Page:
President George Weah is expected to unveil his plan for 2020 today, as he delivers his third state of the nation's address or Annual Message before a jam-packed joint assembly of the 54th Legislature today.
It is not yet certain what the President's plan for the nation would be this year, but one thing that is sure is that the Weah government has submitted itself to the International Monetary Fund program that intends to rescue the country's ailing economy.
Also the United States through its agency for international development USAID has reached an agreement with Kroll, a global leader in risk mitigation, investigations, compliance, cyber resilience, security, and incident response solutions, and is the author of the February 2019 analytic report on Liberia's previous procurement of new banknotes.
The agreement enables Kroll to provide technical assistance to the Central Bank of Liberia. This follows the government dropping a legal battle against Crane Currency of Sweden that printed new Liberian Bank notes, totaling 15.5 billion, which reportedly went missing.
Contracted by the United States Agency for International Development thru the Embassy of the United States near Monrovia to probe the "missing 16 billion" Kroll uncovered that the CBL under former executive governor Milton Weeks, printed LRD5 billion excess of the LRD10 billion approved by the Liberian Legislature.
The Weah administration subsequently indicted several officials of the CBL on multiple crimes, including ex-governors Weeks and Charles Sirleaf, among others.
However, the government announced at the close of 2019 plan to print additional 4 billion Liberian banknotes ahead of official request to the Liberian Legislature to print 35 billion new currency.
In his second Annual Message delivered in January 2019 before Legislators, President Weah outlined the manifesto of his three-party Coalition for Democratic Change namely: Power to the People, Economy and Jobs, Sustaining the Peace, Governance and Transparency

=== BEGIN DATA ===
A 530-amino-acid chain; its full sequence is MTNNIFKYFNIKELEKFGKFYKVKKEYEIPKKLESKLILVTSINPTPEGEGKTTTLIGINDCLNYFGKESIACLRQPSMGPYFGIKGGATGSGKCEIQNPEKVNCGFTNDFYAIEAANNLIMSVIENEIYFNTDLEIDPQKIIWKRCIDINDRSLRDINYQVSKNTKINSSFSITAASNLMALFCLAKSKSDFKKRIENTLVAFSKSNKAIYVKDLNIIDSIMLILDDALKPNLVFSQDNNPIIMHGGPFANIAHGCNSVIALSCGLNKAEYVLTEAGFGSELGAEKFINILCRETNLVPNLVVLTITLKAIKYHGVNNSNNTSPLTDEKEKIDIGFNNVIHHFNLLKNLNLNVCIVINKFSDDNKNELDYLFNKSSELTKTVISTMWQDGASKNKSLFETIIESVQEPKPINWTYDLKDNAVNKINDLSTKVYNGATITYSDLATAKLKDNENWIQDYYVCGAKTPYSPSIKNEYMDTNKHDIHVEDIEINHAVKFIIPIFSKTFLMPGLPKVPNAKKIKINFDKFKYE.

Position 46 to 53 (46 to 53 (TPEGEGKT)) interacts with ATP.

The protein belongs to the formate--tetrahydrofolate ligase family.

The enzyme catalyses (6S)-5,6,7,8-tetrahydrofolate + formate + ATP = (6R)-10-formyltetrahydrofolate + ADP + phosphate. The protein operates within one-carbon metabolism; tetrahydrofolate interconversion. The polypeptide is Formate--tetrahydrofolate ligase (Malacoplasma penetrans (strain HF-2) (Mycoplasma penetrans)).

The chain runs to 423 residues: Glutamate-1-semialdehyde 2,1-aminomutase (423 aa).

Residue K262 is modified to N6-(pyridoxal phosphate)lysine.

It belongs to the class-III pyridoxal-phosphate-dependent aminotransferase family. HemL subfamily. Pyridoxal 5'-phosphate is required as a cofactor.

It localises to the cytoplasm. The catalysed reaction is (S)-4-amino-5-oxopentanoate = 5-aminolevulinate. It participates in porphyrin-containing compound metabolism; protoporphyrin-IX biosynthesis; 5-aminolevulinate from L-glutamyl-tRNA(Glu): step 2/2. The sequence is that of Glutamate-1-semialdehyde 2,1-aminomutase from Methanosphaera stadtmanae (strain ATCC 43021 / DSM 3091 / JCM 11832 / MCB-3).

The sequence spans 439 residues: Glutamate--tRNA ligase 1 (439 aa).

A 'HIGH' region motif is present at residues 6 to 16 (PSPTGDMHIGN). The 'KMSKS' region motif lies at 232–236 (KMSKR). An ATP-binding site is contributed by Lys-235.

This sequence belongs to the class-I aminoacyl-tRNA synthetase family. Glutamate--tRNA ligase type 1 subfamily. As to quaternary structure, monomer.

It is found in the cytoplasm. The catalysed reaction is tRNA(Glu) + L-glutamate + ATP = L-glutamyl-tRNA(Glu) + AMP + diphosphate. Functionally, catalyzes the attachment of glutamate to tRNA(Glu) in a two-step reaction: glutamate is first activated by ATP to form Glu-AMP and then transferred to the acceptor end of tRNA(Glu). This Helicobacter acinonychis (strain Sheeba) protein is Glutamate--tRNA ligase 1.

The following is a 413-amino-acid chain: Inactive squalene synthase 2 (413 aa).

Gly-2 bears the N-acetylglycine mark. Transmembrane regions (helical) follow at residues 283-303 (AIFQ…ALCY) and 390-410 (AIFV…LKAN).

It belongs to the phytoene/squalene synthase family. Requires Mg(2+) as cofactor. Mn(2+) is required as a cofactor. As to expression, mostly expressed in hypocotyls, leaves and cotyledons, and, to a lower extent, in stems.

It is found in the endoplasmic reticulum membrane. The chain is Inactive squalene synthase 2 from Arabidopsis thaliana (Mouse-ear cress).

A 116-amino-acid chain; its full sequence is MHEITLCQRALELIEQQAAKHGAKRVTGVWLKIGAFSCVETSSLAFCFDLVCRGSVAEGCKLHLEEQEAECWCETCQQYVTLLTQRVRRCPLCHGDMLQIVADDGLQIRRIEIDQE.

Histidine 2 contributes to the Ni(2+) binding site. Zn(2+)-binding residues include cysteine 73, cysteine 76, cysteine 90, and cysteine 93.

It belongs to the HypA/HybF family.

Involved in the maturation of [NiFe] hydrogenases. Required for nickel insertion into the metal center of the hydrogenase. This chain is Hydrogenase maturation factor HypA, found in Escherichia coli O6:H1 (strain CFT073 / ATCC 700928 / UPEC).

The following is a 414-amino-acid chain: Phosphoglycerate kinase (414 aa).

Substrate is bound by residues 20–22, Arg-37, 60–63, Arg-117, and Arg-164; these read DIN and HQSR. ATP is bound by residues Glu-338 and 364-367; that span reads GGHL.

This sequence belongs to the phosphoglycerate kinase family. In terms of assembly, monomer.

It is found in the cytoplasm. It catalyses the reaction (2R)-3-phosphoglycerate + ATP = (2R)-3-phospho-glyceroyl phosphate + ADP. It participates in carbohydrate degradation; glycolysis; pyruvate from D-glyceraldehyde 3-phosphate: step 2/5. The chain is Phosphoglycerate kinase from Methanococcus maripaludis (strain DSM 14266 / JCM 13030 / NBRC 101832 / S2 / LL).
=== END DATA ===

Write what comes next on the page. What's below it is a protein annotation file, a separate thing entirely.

These four pillars, which were the core embodiment of my last Annual Message and Legislative Agenda, are now developed into our National Plan, called the Pro-Poor Agenda for Development and Prosperity (PAPD) and was officially launched on 29th October 2018.
According to the President, the overall objective of the PAPD, and its ultimate goal, is to lift Liberians from poverty to prosperity.
"As a first step towards achieving this goal, it is our intention, and our determination, to reduce poverty by 23% percent by the end of 2023, by providing greater income security for an additional one million Liberians who now live below the poverty line", he had promised.
But most Liberians seem doubtful whether the government is capable to deliver on its promises, given the dismal performance of the economy in the last two years of the Weah administration characterized by hyperinflation, high exchange rate and shortage of cash in commercial banks.
In spite of the grim picture, President Weah noted that growth in real gross domestic product (GDP) was projected to rise to 3 percent at the end of 2018, but by 2019, the projection has fallen to 0.0 percent.
"By 2023, we expect the economy to grow by a further 4.7 percent, on account of further expansion in commercial gold production, growth in the agricultural and forestry sectors, formation of Special Economic Zones, and other economic reforms envisage under the Pro-Poor Agenda for Prosperity and Development", he assured Liberians.
But the economy has sunk even deeper in the past two years of the administration and the government seems to find itself in a very tight corner, unable to meet its monthly wage bill.
Amid the current challenges, the President has even begun to give more promises as he embarks on his third term. He told the joint assembly of the 54th National Legislature recently during opening of its 3rd Session that 2020 would be a year of practicality and progress.
President Weah: "2020 is a year when we will consolidate our gains and launch Liberia upwards and onwards on a solid platform of policies and practical programs that will begin to turn our economy around."
As Mr. Weah unveils government agenda for the next 12 months, Liberians would be increasingly gauging their hope on unfolding developments from the past two years to know where the administration is leading the State.